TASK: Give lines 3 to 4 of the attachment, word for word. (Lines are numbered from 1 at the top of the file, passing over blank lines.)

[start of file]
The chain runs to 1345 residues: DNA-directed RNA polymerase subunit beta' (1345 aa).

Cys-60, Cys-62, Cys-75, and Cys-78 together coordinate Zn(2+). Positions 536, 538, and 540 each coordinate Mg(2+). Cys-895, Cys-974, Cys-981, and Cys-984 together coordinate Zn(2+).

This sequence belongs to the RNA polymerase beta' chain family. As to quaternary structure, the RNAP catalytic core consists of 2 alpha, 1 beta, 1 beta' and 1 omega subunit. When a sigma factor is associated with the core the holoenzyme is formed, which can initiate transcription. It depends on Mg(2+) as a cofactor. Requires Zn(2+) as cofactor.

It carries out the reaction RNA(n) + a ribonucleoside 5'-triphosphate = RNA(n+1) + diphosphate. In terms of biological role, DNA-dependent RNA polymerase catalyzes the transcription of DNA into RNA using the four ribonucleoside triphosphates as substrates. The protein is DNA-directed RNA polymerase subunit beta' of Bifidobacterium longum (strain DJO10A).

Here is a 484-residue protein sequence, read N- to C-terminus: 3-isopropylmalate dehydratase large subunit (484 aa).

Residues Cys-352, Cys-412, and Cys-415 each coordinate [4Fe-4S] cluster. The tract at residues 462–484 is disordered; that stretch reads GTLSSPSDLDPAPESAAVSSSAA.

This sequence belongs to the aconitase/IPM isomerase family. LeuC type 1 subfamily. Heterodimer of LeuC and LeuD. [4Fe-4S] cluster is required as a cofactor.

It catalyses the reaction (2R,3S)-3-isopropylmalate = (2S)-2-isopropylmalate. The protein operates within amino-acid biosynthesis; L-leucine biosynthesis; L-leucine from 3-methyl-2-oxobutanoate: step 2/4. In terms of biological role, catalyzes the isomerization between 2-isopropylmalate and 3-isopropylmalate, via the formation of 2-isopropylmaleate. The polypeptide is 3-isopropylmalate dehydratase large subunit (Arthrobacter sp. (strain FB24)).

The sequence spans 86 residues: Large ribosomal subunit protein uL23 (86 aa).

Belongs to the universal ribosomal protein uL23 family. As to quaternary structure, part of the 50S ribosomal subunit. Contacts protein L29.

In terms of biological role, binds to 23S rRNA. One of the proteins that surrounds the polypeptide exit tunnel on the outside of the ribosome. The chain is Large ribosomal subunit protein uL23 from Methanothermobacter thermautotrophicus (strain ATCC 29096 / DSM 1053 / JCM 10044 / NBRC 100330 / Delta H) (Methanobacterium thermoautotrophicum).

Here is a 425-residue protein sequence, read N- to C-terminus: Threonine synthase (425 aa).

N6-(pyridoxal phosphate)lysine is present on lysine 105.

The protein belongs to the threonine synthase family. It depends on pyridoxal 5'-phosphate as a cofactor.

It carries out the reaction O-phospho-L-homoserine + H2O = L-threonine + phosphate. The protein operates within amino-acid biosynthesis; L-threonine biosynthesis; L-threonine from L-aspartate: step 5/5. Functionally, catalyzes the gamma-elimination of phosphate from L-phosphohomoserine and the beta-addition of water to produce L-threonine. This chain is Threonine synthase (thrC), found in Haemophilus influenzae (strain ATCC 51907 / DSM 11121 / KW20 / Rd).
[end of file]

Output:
This sequence belongs to the RNA polymerase beta' chain family. As to quaternary structure, the RNAP catalytic core consists of 2 alpha, 1 beta, 1 beta' and 1 omega subunit. When a sigma factor is associated with the core the holoenzyme is formed, which can initiate transcription. It depends on Mg(2+) as a cofactor. Requires Zn(2+) as cofactor.

It carries out the reaction RNA(n) + a ribonucleoside 5'-triphosphate = RNA(n+1) + diphosphate. In terms of biological role, DNA-dependent RNA polymerase catalyzes the transcription of DNA into RNA using the four ribonucleoside triphosphates as substrates. The protein is DNA-directed RNA polymerase subunit beta' of Bifidobacterium longum (strain DJO10A).